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Condinsation buildup in Bobcat cab

Discussion in 'Heavy Equipment' started by rich414, Sep 13, 2010.

  1. rich414

    rich414 Senior Member
    Messages: 294

    There was Frost on the truck windows this morning....winter is coming
    Here is my issue and looking for a solution
    I have a bobcat S300 that I plow/blow our subdivision road and residents with. Snow accumulates at the fresh air intake. The intake sucks the snow into the fresh air filter, getting the filter wet causing a condensation problem inside the cab..

    This is a huge problem on long runs. What I did last year was carry 3 extra filter and changed them out when the condensation got so bad. I tried to duct tape off the outside filter intake and still had the issue, but not as bad. Driving with a window cracked or open is not a solution. snow blows into the cab. chemicals on the windows helps, but the entire inside of the cab is wet.. This condensation causes issues with everything freezing when you shut the unit down for the day or night....
    WHAT DO I DO???
     
  2. mc1

    mc1 Senior Member
    Messages: 171

    i assume it has heat/ ac run the ac condenser with the heat on no more problem!!!!
     
  3. rich414

    rich414 Senior Member
    Messages: 294

    Yes, it has heat and A/C I have tried that too, still the issue because the outside fresh air filter is saturated with water from the snow accumulation. I tried the heat with A?C and the firesh air duct taped, still a problem but not as bad. Local bobcat dealer has no solution...
     
  4. buckwheat_la

    buckwheat_la 2000 Club Member
    Messages: 2,254

    i have a solution, but you aren't going to like it, we mounted all our heaters inside the cabs so they circulate inside, we had our first heater mounted with the intake on the outside, but we had 2 problems with it, 1) what you are describing, with moisture coming in through the intake 2) on really cold days, we couldn't get it warm enough in the cab itself. Now what i am thinking is can you set it up so it pulls air from inside the cab somehow? maybe a intake tube down to a window? not sure how it would be done, but if you pull your air from the cab, and recirculate it, it well stay warmer and you won't have the problem with moisture.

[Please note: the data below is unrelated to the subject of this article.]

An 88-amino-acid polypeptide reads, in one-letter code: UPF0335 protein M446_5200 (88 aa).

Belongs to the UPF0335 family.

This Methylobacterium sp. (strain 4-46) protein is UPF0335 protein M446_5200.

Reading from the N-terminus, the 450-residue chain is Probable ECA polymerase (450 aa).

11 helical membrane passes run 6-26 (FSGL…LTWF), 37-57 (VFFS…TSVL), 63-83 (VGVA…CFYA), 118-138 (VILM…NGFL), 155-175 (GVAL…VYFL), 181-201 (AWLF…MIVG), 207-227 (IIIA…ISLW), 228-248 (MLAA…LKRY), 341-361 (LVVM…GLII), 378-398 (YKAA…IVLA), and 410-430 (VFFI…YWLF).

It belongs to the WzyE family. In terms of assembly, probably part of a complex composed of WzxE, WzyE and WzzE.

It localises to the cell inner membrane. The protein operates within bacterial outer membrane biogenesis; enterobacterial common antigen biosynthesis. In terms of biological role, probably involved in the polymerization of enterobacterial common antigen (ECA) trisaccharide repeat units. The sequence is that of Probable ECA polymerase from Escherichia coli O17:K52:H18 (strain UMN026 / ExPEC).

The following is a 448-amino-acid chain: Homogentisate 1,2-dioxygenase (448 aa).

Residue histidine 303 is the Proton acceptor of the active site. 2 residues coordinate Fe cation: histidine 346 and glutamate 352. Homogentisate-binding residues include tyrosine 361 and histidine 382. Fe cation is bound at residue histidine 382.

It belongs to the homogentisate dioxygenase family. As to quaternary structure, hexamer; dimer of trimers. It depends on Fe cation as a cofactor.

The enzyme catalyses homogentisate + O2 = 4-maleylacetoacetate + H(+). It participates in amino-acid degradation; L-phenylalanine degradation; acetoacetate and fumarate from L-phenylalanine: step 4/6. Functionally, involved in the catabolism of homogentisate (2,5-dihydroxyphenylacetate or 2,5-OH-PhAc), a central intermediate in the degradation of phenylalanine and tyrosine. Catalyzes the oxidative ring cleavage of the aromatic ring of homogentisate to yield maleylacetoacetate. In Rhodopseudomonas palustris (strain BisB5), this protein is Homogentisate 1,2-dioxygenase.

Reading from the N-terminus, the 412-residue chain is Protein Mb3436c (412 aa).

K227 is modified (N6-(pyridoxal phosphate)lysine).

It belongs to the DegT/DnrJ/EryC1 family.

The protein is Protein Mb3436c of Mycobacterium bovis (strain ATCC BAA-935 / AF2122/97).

5. rich414

    rich414 Senior Member
    Messages: 294

    here was my thought, you know how the guys that take their trucks in the mud have a snorkel from the carb air intake to the roof. Why not buy another metal slotted outside air intake filter retaining device, or whatever its called and fab a section of muffler pipe to make a snorkel say a foot high then 90 degree it backwards and install a KnM unoiled air filter onto the end of the pipe., and plug off the other vents, I think there are a total of 4 sections of slots, so plug 3. Maybe KnM is not the correct filter, its just what came to mind

    I think this will stop majority of the snow that is getting to the outside filter element

    The inside heater is a great idea, I am assuming that a heater will suck up voltage! I need all the voltage from the machine to run lights for night plowing

    Here is the main issue, BOBCAT should step up and have a product that will accomplish this task. I don't think that I am the only one with this problem, just the person that brought it to every ones attention.

    THOUGHTS??????????????
     
  6. Bruce'sEx

    Bruce'sEx Senior Member
    Messages: 873

    Never had the problem out machine is dry and warm.. not sure maybe size/model difference..

    Is it mainly cause of the snow blowing?
     
  7. leon

    leon Senior Member
    Messages: 872

    condensation in cab

    FWIW

    Kubota solved this issue with the curtis hard cabs by doing it this way;
    they have a three speed fan and heat exchanger mounted below the left side of the dash board with diverters that blow the heated air all over the cab and dry the windows.


    It diverts a portion of the engine coolant from the system and through the heat exchanger to heat the cabin and the operator.